Stopforth History, Family Crest & Coats of Arms

Stopforth is one of the thousands of new names that the Norman Conquest brought to England in 1066. The Stopforth family lived in Cheshire, at Stockport.

Early Origins of the Stopforth family

The surname Stopforth was first found in Cheshire where Sir Robert of Stockport was a Norman noble, son of Robert Fitz-Waltheof, Lord of Etchells, who was a tenant of the Baron of Dunham Massey. "The manor [at Etchells] was anciently in the Stockports, from whom it passed by female heirs to the Aldernes and Stanleys." [1]

Over in Bootle, Lancashire the Stockport family one half of the manor with the Beetham family. "The Stockport family held the other half, and appear to have secured a share of the plough-lands. In 1275 Ellen, widow of Robert de Stockport, claimed against Roger de Stockport dower in a messuage, six oxgangs of land, 60 acres of meadow, in Bootle. However, this holding was short lived as The Stockport share was transferred before 1292 to Robert de Byron." [2]

Early History of the Stopforth family

This web page shows only a small excerpt of our Stopforth research. Another 83 words (6 lines of text) covering the years 1238, 1636, 1675, 1654, 1700, 1770 and 1954 are included under the topic Early Stopforth History in all our PDF Extended History products and printed products wherever possible.

Stopforth Spelling Variations

Multitudes of spelling variations are a hallmark of Anglo Norman names. Most of these names evolved in the 11th and 12th century, in the time after the Normans introduced their own Norman French language into a country where Old and Middle English had no spelling rules and the languages of the court were French and Latin. To make matters worse, medieval scribes spelled words according to sound, so names frequently appeared differently in the various documents in which they were recorded. The name was spelled Stockport, Stopfort, Stopford and others.

Early Notables of the Stopforth family (pre 1700)

More information is included under the topic Early Stopforth Notables in all our PDF Extended History products and printed products wherever possible.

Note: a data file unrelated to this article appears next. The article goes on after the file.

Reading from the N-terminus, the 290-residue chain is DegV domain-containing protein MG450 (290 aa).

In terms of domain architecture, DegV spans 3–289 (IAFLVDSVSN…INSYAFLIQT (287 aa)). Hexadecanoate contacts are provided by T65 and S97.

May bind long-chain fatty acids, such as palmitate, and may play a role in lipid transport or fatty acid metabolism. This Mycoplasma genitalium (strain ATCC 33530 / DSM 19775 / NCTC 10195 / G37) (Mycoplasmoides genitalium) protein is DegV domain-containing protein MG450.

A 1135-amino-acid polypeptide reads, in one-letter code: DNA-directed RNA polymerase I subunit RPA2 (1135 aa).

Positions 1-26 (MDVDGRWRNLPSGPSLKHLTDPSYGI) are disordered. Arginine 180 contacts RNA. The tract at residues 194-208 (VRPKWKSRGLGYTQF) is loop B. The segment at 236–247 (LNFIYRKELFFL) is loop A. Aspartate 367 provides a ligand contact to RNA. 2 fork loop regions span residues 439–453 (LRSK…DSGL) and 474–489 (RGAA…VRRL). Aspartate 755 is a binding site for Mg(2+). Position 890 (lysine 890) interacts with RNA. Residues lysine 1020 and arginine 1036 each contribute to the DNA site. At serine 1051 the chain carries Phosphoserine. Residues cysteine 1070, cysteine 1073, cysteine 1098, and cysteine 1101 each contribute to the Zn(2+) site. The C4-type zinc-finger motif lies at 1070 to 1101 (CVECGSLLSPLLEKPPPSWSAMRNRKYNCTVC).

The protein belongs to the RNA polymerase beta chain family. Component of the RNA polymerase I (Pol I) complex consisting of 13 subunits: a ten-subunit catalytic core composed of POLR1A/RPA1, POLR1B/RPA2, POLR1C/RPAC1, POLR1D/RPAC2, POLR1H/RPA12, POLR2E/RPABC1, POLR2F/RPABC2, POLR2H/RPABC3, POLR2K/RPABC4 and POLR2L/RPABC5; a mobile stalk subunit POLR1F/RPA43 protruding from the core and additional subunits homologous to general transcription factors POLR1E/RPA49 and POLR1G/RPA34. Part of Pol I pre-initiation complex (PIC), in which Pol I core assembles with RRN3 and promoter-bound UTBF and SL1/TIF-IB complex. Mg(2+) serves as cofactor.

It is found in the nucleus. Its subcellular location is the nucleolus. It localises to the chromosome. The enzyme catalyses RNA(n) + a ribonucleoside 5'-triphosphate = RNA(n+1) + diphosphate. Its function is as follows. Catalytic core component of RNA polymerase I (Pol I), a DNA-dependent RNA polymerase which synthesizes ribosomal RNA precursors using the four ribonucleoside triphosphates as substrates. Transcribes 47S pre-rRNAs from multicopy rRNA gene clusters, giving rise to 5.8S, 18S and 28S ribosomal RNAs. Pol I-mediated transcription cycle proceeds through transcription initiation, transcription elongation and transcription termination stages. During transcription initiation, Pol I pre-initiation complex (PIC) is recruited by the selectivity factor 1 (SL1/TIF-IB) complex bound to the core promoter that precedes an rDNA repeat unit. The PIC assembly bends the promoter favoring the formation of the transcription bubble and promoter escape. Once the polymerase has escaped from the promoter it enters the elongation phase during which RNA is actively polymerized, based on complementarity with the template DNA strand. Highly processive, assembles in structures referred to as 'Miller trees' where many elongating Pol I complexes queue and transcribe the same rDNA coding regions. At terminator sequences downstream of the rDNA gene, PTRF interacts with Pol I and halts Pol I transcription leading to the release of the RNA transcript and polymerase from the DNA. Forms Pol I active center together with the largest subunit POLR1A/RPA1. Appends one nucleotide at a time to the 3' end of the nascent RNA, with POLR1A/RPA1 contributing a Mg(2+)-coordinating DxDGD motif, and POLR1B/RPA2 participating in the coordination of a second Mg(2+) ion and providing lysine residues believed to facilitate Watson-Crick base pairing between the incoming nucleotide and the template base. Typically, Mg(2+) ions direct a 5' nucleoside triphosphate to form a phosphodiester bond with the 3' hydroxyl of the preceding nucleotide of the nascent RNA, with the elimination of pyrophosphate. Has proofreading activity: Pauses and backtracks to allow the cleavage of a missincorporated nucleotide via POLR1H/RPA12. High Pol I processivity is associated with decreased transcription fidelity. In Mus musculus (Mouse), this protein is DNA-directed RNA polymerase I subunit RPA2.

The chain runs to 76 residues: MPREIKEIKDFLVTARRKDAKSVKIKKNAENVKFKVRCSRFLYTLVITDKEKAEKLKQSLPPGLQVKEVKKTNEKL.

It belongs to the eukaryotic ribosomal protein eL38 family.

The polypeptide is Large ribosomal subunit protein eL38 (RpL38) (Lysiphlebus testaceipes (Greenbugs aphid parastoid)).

Ireland Migration of the Stopforth family to Ireland

Some of the Stopforth family moved to Ireland, but this topic is not covered in this excerpt.
Another 60 words (4 lines of text) about their life in Ireland is included in all our PDF Extended History products and printed products wherever possible.


United States Stopforth migration to the United States +

Because of this political and religious unrest within English society, many people decided to immigrate to the colonies. Families left for Ireland, North America, and Australia in enormous numbers, traveling at high cost in extremely inhospitable conditions. The New World in particular was a desirable destination, but the long voyage caused many to arrive sick and starving. Those who made it, though, were welcomed by opportunities far greater than they had known at home in England. Many of these families went on to make important contributions to the emerging nations of Canada and the United States. Analysis of immigration records indicates that some of the first North American immigrants bore the name Stopforth or a variant listed above:

Stopforth Settlers in United States in the 20th Century
  • Charles Stopforth, aged 17, who landed in America, in 1917
  • Charles Stopforth, aged 20, who settled in America from England, in 1919
  • William Stopforth, aged 25, who immigrated to the United States, in 1919
  • Joseph Stopforth, aged 26, who immigrated to the United States, in 1923
  • Sidney Stopforth, aged 20, who settled in America, in 1924
  • ... (More are available in all our PDF Extended History products and printed products wherever possible.)

Contemporary Notables of the name Stopforth (post 1700) +

  • Paul Stopforth, South African artist who left South Africa because of apartheid for the United States where he was a Lecturer at Harvard University


The Stopforth Motto +

The motto was originally a war cry or slogan. Mottoes first began to be shown with arms in the 14th and 15th centuries, but were not in general use until the 17th century. Thus the oldest coats of arms generally do not include a motto. Mottoes seldom form part of the grant of arms: Under most heraldic authorities, a motto is an optional component of the coat of arms, and can be added to or changed at will; many families have chosen not to display a motto.

Motto: Patriae infelici fidelis
Motto Translation: Faithful to an unhappy country.


  1. ^ Lewis, Samuel, A Topographical Dictionary of England. Institute of Historical Research, 1848, Print.
  2. ^ 'Townships: Scarisbrick', in A History of the County of Lancaster: Volume 3, ed. William Farrer and J Brownbill (London, 1907), pp. 265-276. British History Online http://www.british-history.ac.uk/vch/lancs/vol3/pp265-276 [accessed 21 January 2017].


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